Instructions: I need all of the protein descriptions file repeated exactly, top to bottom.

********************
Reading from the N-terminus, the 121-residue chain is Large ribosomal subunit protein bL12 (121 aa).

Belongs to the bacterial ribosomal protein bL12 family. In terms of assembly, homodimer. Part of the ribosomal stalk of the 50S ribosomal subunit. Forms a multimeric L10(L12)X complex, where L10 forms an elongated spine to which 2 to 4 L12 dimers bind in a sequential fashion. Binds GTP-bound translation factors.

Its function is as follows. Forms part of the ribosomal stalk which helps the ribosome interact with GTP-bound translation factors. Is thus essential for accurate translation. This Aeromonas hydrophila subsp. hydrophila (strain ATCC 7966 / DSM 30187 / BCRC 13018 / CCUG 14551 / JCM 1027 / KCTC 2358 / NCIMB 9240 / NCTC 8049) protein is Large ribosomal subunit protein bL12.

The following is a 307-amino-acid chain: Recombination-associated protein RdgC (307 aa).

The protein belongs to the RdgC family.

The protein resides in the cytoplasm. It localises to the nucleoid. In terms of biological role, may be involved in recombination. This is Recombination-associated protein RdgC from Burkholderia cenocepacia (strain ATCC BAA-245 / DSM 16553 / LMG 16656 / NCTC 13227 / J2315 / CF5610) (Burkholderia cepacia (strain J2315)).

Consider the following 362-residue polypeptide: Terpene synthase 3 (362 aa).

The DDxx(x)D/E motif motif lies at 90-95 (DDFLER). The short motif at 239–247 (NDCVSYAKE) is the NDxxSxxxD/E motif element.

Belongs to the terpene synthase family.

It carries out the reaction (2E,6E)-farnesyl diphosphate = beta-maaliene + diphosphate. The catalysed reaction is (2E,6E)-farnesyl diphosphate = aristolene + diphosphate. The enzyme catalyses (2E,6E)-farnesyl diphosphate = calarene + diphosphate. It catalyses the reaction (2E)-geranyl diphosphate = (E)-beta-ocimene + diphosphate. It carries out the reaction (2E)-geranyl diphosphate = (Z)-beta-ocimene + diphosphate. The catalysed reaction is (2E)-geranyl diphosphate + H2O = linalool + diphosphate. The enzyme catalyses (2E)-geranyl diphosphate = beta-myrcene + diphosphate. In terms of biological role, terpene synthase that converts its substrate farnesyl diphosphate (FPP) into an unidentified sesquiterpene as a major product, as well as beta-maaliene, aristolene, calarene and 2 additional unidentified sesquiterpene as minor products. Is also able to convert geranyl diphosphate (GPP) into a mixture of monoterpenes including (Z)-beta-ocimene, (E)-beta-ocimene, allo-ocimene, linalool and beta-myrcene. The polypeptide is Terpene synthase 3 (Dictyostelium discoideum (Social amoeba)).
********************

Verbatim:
Reading from the N-terminus, the 121-residue chain is Large ribosomal subunit protein bL12 (121 aa).

Belongs to the bacterial ribosomal protein bL12 family. In terms of assembly, homodimer. Part of the ribosomal stalk of the 50S ribosomal subunit. Forms a multimeric L10(L12)X complex, where L10 forms an elongated spine to which 2 to 4 L12 dimers bind in a sequential fashion. Binds GTP-bound translation factors.

Its function is as follows. Forms part of the ribosomal stalk which helps the ribosome interact with GTP-bound translation factors. Is thus essential for accurate translation. This Aeromonas hydrophila subsp. hydrophila (strain ATCC 7966 / DSM 30187 / BCRC 13018 / CCUG 14551 / JCM 1027 / KCTC 2358 / NCIMB 9240 / NCTC 8049) protein is Large ribosomal subunit protein bL12.

The following is a 307-amino-acid chain: Recombination-associated protein RdgC (307 aa).

The protein belongs to the RdgC family.

The protein resides in the cytoplasm. It localises to the nucleoid. In terms of biological role, may be involved in recombination. This is Recombination-associated protein RdgC from Burkholderia cenocepacia (strain ATCC BAA-245 / DSM 16553 / LMG 16656 / NCTC 13227 / J2315 / CF5610) (Burkholderia cepacia (strain J2315)).

Consider the following 362-residue polypeptide: Terpene synthase 3 (362 aa).

The DDxx(x)D/E motif motif lies at 90-95 (DDFLER). The short motif at 239–247 (NDCVSYAKE) is the NDxxSxxxD/E motif element.

Belongs to the terpene synthase family.

It carries out the reaction (2E,6E)-farnesyl diphosphate = beta-maaliene + diphosphate. The catalysed reaction is (2E,6E)-farnesyl diphosphate = aristolene + diphosphate. The enzyme catalyses (2E,6E)-farnesyl diphosphate = calarene + diphosphate. It catalyses the reaction (2E)-geranyl diphosphate = (E)-beta-ocimene + diphosphate. It carries out the reaction (2E)-geranyl diphosphate = (Z)-beta-ocimene + diphosphate. The catalysed reaction is (2E)-geranyl diphosphate + H2O = linalool + diphosphate. The enzyme catalyses (2E)-geranyl diphosphate = beta-myrcene + diphosphate. In terms of biological role, terpene synthase that converts its substrate farnesyl diphosphate (FPP) into an unidentified sesquiterpene as a major product, as well as beta-maaliene, aristolene, calarene and 2 additional unidentified sesquiterpene as minor products. Is also able to convert geranyl diphosphate (GPP) into a mixture of monoterpenes including (Z)-beta-ocimene, (E)-beta-ocimene, allo-ocimene, linalool and beta-myrcene. The polypeptide is Terpene synthase 3 (Dictyostelium discoideum (Social amoeba)).